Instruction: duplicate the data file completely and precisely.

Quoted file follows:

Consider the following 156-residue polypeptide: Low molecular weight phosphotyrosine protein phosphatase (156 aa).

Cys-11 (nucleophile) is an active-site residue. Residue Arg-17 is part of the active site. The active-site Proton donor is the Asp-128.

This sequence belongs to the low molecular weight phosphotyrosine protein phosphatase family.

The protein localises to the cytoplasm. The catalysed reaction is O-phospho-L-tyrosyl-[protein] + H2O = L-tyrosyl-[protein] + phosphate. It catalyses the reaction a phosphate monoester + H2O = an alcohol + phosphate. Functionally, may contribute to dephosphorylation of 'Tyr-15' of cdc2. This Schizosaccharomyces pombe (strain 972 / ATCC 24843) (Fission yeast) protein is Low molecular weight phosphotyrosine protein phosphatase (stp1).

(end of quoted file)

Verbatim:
Consider the following 156-residue polypeptide: Low molecular weight phosphotyrosine protein phosphatase (156 aa).

Cys-11 (nucleophile) is an active-site residue. Residue Arg-17 is part of the active site. The active-site Proton donor is the Asp-128.

This sequence belongs to the low molecular weight phosphotyrosine protein phosphatase family.

The protein localises to the cytoplasm. The catalysed reaction is O-phospho-L-tyrosyl-[protein] + H2O = L-tyrosyl-[protein] + phosphate. It catalyses the reaction a phosphate monoester + H2O = an alcohol + phosphate. Functionally, may contribute to dephosphorylation of 'Tyr-15' of cdc2. This Schizosaccharomyces pombe (strain 972 / ATCC 24843) (Fission yeast) protein is Low molecular weight phosphotyrosine protein phosphatase (stp1).